The importance of actively seeking customer feedback comes down to a single, unavoidable truth: the happier your customers are, the more successful your business is likely to be. By collecting feedback from your customers, you can identify which areas of your business work well and the areas that require improvement, which gives you the power to improve your offerings and keep your customers content.
Happy customers become repeat customers. They can also transform into veritable brand ambassadors, spreading the good news about your services and products to their friends, family and co-workers. For that reason, aiming to make your customers happier is much more than a noble, human endeavour. It actually makes smart business sense.
But it’s important to remember that simply collecting feedback from your customers isn’t going to make them happier. You’ll need to analyse the feedback and act on it to make the improvements necessary to take your products or services to the next level.
Is asking for feedback as simple as pulling a customer aside, sending an email or calling them to ask, ‘how did we do’?
Any of the above are certainly viable means of requesting feedback. But there are now more tools at your disposal than ever before, including powerful email campaign managers that allow you to automate much of the process.
For example, a new customer who just purchased an item from your online store could receive a follow-up email in two weeks to find out how they’re enjoying the product. A simple link, within the email, to a short online survey could detail their purchasing experience, reveal any pain points they experienced and let you know which areas worked well for them. You can then use this information to identify ways to make the online shopping process more seamless for your customers, thereby encouraging them to purchase more or recommend your store to their peers.
There are also a range of software applications that you can use to capture customer feedback. These include tools for generating surveys and analysing response data, such as Survey Monkey, Get Feedback, DataCracker and more.
But every bit as important as knowing how to ask for feedback is the art of knowing what to ask. It’s important to ask targeted questions that your customers will answer thoughtfully. With that in mind, asking a bland question like ‘Did you like the product?’ is only going to generate a simple yes-or-no response. It’s much better to ask your customers how they feel about a specific element of your service, or what they would change about a particular aspect of it.
The Customer Satisfaction Score (CSAT), where respondents are asked to rate their satisfaction on a scale of 1-5, has been widely used for years. The score of one often represents “very dissatisfied” and the score of five often represents “very satisfied.”
Net Promoter (or Net Promoter Score) is a tool that is used to gauge the loyalty of your customer relationships, and is seen as one of the more superior customer satisfaction tools because it claims to correlate with revenue growth. You can calculate your Net Promoter Score by asking your customers a single question, using a 0-10 scale: ‘How likely is that you would recommend [brand] to a friend? Respondents that answer with a 9-10 score are classified as ‘promoters’ or loyal enthusiasts who will keep buying and refer others; respondents that answer with a 7-8 score are ‘passives’, or satisfied but unenthusiastic customers who are susceptible to your competitors’ offerings; and anybody who scores between 0-6 are known as ‘detractors’, or unhappy customers who have the ability to damage your brand and hinder growth.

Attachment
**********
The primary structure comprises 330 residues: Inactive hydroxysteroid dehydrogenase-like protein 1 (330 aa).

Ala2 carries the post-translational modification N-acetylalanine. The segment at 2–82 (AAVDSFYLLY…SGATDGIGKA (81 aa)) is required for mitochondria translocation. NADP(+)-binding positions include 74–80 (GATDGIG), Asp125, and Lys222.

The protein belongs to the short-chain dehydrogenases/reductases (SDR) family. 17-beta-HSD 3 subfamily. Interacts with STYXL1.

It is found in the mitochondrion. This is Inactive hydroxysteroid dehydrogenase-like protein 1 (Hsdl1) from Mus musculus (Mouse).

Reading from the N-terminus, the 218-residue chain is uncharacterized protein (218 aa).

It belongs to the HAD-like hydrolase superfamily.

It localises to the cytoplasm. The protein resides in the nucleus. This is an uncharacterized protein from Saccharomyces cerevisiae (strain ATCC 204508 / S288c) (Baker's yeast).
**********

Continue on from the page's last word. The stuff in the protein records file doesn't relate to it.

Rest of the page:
Once you’ve mastered the art of asking for feedback, it’s time to think about how you’ll use it. It’s important to remind yourself that constructive criticism is a positive thing, as it allows you to improve your offerings.
It’s pointless gathering valuable feedback from your customers if you don’t intend to use it to enhance your business and provide a better customer experience.
Start by identifying ways that you can be proactive instead of reactive - are there areas of your business that you can look at from the perspective of a customer and improve before waiting on feedback?
Once you’ve collected the customer feedback data, can you identify common complaints or praises? Seek to improve your customer’s pain points while further enhancing the positive parts of their experience with your product or service.
And remember, don’t let the negative feedback get you down. Instead, use it to your advantage and see it as a way to embrace an opportunity.
When you ask your customers for feedback, you’re communicating to them that you appreciate their opinions and insights, and you care about what they have to say. In turn, your customers will feel valued because you’ve treated them with respect and asked them to get involved in shaping the future of your product or service.
Requesting customer feedback via timely, focused surveys can transform the relevance and value of your product or service to your customers and foster customer loyalty.
When your business is serious about collecting and acting on customer feedback, it demonstrates your commitment which allows customers to become more engaged and enthusiastic about your product or service. This almost always leads to increased revenue, a favourable reputation and a more attractive service model.
Additionally, when you consistently seek to improve your product or service, you strive to make them the best they can be. Your business will also have a clear indication of what’s working for customers and what’s not. This will, ultimately, lead to doing better business, boosting sales and providing a seamless customer experience.
Posted by Mat Hollingsworth
Thu, 14 Jul 2016
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